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High gas prices haven’t prompted a spike in EV sales. Besides, there’s still an EV shortage.

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A charging cable is pictured plugged into an LEVC (London Electric Vehicle Company) eCity taxi in London on November 18, 2020.

While automakers are investing in alternative-fuel vehicles, they’re likely betting that the demand shift to electric vehicles will be more gradual. Daniel Leal/AFP via Getty Images

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If you have a friend or a family member who drives a hybrid or an all-electric vehicle, you probably know what that person’s spending on gas right now … not that they’re rubbing it in, or anything.

While those prices at the pump have a lot of folks considering a move away from a traditional combustion engine vehicle, finding an electric vehicle or a hybrid is no easy task right now.

As an engineer who studies alternative fuel vehicles, you’d think Camron Proctor would be one of those guys who is all humble-braggy about how many miles per gallon he’s getting right now.

“I can’t afford a hybrid. I want a hybrid,” he said.

He considered a Toyota SUV hybrid the last time he was in the market for a car in 2016, but the sticker price was too high. He went with a used Chevy Equinox — a compact SUV — and he got the EcoBoost model, which has a bit better fuel efficiency but isn’t a hybrid.

Gas also wasn’t $5 a gallon back then. These days? “I look at something like the Highlander Hybrid because I have a kid and I have dogs. You know, and it’s getting 30 miles in the city, it has 306 horsepower,” Proctor said. “You know, if you do have that kind of disposable income, part of me says, ‘Why not?’”

That’s a calculation many Americans are making right now. Stephanie Brinley, a principal analyst at S&P Global Mobility, thinks we’ll eventually see a big shift to electric vehicles but that won’t only be about the price at the pump.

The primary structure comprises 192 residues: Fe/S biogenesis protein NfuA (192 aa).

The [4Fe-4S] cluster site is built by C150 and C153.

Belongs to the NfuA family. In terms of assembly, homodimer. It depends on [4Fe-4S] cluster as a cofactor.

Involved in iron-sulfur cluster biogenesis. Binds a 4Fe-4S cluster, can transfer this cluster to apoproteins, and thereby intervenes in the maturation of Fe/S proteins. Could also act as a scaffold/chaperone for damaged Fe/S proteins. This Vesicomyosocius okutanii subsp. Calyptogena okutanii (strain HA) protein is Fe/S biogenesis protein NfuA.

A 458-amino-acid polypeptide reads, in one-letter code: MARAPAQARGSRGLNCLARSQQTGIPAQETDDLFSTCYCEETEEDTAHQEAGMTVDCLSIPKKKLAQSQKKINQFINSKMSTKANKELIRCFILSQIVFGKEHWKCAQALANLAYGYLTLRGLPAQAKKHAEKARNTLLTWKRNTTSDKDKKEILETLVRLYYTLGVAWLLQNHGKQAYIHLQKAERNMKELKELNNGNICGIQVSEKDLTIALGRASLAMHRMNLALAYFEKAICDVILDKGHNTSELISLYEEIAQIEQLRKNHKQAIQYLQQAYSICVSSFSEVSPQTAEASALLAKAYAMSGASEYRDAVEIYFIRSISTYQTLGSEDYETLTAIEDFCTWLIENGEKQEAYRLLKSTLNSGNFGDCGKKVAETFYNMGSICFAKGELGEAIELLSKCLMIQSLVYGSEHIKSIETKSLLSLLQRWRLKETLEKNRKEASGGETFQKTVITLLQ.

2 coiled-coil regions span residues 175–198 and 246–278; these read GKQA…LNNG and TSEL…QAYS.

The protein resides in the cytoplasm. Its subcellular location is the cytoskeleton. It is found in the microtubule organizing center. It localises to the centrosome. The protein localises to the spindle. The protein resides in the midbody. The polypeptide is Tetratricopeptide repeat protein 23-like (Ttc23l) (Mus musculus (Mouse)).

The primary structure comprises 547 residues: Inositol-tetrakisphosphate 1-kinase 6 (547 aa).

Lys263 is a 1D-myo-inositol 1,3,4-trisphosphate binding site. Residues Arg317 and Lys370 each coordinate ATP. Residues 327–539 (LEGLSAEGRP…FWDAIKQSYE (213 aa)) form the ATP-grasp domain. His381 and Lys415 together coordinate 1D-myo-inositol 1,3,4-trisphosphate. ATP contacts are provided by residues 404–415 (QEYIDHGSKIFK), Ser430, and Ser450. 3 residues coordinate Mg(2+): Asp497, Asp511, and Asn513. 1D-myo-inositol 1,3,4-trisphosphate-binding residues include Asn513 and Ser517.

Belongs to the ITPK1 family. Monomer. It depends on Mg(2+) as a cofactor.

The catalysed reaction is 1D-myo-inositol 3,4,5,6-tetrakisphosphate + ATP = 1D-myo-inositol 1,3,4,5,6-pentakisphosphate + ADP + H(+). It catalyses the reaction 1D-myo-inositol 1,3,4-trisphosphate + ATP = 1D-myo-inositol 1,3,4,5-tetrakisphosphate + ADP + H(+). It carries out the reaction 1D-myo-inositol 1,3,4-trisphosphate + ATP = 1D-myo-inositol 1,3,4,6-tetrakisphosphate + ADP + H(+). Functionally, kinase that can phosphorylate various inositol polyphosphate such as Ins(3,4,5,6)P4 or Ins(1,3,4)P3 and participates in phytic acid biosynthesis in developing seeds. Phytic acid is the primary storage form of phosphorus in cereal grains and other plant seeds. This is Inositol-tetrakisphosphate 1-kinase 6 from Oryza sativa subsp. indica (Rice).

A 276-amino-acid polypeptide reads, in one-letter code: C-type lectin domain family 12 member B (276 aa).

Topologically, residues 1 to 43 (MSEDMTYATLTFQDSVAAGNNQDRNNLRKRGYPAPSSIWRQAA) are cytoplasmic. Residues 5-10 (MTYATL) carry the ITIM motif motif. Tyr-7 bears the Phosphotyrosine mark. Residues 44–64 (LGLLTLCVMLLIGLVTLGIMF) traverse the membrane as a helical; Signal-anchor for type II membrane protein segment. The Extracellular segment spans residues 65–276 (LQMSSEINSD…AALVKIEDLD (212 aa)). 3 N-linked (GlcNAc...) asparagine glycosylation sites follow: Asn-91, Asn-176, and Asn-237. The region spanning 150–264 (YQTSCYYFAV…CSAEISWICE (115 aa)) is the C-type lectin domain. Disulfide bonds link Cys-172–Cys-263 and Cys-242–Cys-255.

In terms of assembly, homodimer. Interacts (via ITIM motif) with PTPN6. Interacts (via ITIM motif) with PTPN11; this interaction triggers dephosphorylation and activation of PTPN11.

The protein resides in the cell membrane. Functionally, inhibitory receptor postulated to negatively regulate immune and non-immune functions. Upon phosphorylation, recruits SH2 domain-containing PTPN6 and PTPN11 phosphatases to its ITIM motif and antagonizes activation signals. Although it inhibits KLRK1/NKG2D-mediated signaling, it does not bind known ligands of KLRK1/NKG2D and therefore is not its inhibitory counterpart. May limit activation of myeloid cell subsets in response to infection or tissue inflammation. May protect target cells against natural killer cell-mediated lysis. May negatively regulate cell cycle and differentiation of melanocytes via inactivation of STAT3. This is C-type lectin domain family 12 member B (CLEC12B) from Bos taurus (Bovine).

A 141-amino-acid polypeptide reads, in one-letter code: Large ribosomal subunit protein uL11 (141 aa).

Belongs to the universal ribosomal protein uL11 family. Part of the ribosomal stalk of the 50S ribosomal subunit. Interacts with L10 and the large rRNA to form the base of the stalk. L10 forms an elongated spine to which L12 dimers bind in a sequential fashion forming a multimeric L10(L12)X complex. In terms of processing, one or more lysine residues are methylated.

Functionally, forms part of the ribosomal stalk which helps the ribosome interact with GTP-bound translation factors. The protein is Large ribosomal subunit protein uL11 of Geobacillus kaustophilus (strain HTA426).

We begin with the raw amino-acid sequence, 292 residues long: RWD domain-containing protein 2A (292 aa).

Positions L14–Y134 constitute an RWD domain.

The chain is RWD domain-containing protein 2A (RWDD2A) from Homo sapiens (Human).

“It’s not about the fuel price in and of itself,” she said. “It’s going to be because the vehicles are increasingly in price points and segments, in size classes that already fit into consumers’ lifestyles.”

Like Proctor’s hypothetical Highlander Hybrid.

Automakers are investing in and promoting their next-gen alternative-fuel vehicles, but they’re not producing a whole lot of them yet. It’s also more likely that carmakers are counting on the demand shift to electric vehicles being a lot more gradual, according to Sam Fiorani, vice president of global vehicle forecasting at AutoForecast Solutions.

“If you’re looking at shifting from gas-guzzling pickup trucks that sell a lot and make a lot of profit to electric vehicles that require dedicated plants, dedicated suppliers and don’t make a lot of profit at the moment, that’s going to be a slow slow shift,” he said.

More than the chip supply problem we’ve heard all about, he said, the lack of EVs for sale right now is due to the normal pace of production.

And for those customers who are ready to make the switch — and can find the EV that they want — there’s not a lot of negotiating happening at the dealership, said Chris Harto, a senior policy analyst at Consumer Reports.

“You have a kind of set supply of EVs that are going to be built this year. And increasing demand for that limited number of vehicles, and it’s translating into higher dealer markups for those vehicles,” he said.

And the higher those markups, the further down the road it’ll be before customers start to see those savings from plugging in rather than filling up.

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